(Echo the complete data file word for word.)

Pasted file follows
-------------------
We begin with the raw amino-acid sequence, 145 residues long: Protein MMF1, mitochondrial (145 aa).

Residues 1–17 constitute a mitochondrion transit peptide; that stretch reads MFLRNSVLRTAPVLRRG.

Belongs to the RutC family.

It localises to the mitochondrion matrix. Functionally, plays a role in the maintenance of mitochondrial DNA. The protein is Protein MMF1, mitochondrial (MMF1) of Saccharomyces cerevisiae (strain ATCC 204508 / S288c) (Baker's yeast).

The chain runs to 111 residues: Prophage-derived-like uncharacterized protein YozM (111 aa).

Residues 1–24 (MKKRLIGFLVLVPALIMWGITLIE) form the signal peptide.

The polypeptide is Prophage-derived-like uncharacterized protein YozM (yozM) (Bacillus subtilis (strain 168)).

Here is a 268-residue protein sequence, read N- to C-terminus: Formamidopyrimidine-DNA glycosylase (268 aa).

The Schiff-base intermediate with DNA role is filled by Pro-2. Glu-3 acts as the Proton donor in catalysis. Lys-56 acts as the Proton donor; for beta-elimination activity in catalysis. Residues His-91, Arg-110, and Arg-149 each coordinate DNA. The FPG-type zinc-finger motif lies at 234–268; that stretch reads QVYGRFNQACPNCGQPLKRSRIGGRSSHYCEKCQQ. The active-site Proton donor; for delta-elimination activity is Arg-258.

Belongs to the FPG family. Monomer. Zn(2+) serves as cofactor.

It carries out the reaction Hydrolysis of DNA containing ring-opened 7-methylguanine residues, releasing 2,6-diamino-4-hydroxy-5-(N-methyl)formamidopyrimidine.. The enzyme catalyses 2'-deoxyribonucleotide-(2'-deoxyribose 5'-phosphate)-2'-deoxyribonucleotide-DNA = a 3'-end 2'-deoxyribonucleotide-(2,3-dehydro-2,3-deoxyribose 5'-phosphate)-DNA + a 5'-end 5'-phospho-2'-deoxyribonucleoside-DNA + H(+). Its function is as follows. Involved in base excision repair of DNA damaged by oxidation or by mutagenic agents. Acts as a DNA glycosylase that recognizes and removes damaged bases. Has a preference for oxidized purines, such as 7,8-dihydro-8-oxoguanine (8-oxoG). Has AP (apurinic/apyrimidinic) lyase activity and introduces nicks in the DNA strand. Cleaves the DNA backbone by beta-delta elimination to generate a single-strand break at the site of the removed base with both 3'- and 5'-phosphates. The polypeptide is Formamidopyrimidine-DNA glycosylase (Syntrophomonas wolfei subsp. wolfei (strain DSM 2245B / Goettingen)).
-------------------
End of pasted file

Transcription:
We begin with the raw amino-acid sequence, 145 residues long: Protein MMF1, mitochondrial (145 aa).

Residues 1–17 constitute a mitochondrion transit peptide; that stretch reads MFLRNSVLRTAPVLRRG.

Belongs to the RutC family.

It localises to the mitochondrion matrix. Functionally, plays a role in the maintenance of mitochondrial DNA. The protein is Protein MMF1, mitochondrial (MMF1) of Saccharomyces cerevisiae (strain ATCC 204508 / S288c) (Baker's yeast).

The chain runs to 111 residues: Prophage-derived-like uncharacterized protein YozM (111 aa).

Residues 1–24 (MKKRLIGFLVLVPALIMWGITLIE) form the signal peptide.

The polypeptide is Prophage-derived-like uncharacterized protein YozM (yozM) (Bacillus subtilis (strain 168)).

Here is a 268-residue protein sequence, read N- to C-terminus: Formamidopyrimidine-DNA glycosylase (268 aa).

The Schiff-base intermediate with DNA role is filled by Pro-2. Glu-3 acts as the Proton donor in catalysis. Lys-56 acts as the Proton donor; for beta-elimination activity in catalysis. Residues His-91, Arg-110, and Arg-149 each coordinate DNA. The FPG-type zinc-finger motif lies at 234–268; that stretch reads QVYGRFNQACPNCGQPLKRSRIGGRSSHYCEKCQQ. The active-site Proton donor; for delta-elimination activity is Arg-258.

Belongs to the FPG family. Monomer. Zn(2+) serves as cofactor.

It carries out the reaction Hydrolysis of DNA containing ring-opened 7-methylguanine residues, releasing 2,6-diamino-4-hydroxy-5-(N-methyl)formamidopyrimidine.. The enzyme catalyses 2'-deoxyribonucleotide-(2'-deoxyribose 5'-phosphate)-2'-deoxyribonucleotide-DNA = a 3'-end 2'-deoxyribonucleotide-(2,3-dehydro-2,3-deoxyribose 5'-phosphate)-DNA + a 5'-end 5'-phospho-2'-deoxyribonucleoside-DNA + H(+). Its function is as follows. Involved in base excision repair of DNA damaged by oxidation or by mutagenic agents. Acts as a DNA glycosylase that recognizes and removes damaged bases. Has a preference for oxidized purines, such as 7,8-dihydro-8-oxoguanine (8-oxoG). Has AP (apurinic/apyrimidinic) lyase activity and introduces nicks in the DNA strand. Cleaves the DNA backbone by beta-delta elimination to generate a single-strand break at the site of the removed base with both 3'- and 5'-phosphates. The polypeptide is Formamidopyrimidine-DNA glycosylase (Syntrophomonas wolfei subsp. wolfei (strain DSM 2245B / Goettingen)).